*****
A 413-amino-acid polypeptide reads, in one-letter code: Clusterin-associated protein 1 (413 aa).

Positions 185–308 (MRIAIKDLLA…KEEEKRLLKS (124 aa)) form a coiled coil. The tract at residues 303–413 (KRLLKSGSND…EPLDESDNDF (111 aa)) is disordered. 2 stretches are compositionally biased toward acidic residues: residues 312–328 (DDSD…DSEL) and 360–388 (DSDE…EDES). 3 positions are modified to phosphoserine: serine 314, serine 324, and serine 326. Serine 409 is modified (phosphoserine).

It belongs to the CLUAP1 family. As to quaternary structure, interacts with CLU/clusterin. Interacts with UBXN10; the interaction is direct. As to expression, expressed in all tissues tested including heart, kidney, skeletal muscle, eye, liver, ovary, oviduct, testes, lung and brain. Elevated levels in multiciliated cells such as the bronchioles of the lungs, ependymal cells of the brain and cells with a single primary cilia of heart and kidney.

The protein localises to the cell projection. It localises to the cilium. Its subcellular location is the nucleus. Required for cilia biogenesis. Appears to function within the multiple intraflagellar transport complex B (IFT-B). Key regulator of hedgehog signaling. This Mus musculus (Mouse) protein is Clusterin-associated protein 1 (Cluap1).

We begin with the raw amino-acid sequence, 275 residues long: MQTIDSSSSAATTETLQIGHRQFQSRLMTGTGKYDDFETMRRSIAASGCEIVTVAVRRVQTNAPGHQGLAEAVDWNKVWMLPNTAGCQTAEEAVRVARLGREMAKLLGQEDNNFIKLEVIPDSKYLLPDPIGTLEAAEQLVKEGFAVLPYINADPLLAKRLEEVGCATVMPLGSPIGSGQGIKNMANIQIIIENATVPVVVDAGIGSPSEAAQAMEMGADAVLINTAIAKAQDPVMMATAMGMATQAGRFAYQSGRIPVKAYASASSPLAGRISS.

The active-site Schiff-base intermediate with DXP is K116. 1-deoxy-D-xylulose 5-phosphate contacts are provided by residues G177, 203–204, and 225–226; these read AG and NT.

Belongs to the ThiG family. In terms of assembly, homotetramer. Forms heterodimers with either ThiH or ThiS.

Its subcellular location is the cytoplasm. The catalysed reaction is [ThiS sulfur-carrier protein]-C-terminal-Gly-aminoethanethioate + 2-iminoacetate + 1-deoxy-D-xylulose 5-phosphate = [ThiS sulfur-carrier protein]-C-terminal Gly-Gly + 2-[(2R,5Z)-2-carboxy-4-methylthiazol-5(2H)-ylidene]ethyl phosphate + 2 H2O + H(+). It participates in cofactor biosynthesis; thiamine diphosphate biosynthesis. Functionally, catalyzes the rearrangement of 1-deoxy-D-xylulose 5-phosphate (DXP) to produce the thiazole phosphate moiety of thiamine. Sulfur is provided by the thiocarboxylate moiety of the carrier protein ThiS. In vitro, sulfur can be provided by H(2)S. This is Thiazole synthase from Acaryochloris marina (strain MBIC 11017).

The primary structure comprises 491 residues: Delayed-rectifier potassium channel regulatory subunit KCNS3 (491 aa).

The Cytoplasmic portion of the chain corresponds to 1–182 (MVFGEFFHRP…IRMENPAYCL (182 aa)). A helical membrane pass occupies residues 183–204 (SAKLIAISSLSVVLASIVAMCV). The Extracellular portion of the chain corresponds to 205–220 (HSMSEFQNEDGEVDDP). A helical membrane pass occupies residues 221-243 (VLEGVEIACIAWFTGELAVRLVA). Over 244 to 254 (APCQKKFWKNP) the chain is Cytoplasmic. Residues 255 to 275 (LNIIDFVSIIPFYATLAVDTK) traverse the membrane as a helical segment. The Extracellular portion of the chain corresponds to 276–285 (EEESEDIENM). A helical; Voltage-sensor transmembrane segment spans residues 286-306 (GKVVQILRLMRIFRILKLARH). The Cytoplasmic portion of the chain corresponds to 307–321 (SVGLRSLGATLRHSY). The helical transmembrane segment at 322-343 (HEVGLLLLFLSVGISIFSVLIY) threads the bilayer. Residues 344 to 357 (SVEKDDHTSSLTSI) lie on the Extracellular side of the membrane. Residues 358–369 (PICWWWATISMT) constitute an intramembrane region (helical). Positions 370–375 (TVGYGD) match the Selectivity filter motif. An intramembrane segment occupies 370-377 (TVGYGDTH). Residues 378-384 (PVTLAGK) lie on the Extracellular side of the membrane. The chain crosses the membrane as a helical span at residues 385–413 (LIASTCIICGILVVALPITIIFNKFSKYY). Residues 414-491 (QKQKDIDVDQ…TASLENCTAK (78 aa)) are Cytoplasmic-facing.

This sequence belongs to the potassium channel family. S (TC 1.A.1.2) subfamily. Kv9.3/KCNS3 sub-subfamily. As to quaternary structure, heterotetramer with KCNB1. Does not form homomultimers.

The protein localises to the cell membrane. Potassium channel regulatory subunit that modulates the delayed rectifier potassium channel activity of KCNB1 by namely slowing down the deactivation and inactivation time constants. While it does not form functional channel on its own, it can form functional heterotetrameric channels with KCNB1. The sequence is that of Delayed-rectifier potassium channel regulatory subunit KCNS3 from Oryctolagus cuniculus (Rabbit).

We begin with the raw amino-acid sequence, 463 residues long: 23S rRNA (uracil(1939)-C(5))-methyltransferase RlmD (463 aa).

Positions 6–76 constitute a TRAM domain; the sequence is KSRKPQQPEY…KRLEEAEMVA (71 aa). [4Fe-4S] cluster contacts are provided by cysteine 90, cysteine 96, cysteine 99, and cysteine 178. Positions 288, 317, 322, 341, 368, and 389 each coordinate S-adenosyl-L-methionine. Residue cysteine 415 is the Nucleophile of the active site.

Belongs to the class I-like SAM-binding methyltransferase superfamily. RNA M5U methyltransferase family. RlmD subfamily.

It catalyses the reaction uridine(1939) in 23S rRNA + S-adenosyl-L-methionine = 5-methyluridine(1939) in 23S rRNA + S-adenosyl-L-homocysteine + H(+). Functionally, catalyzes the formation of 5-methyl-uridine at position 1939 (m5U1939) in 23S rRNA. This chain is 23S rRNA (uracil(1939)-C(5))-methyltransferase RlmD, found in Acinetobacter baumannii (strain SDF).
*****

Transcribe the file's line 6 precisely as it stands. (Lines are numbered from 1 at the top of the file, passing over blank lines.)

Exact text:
The active-site Schiff-base intermediate with DXP is K116. 1-deoxy-D-xylulose 5-phosphate contacts are provided by residues G177, 203–204, and 225–226; these read AG and NT.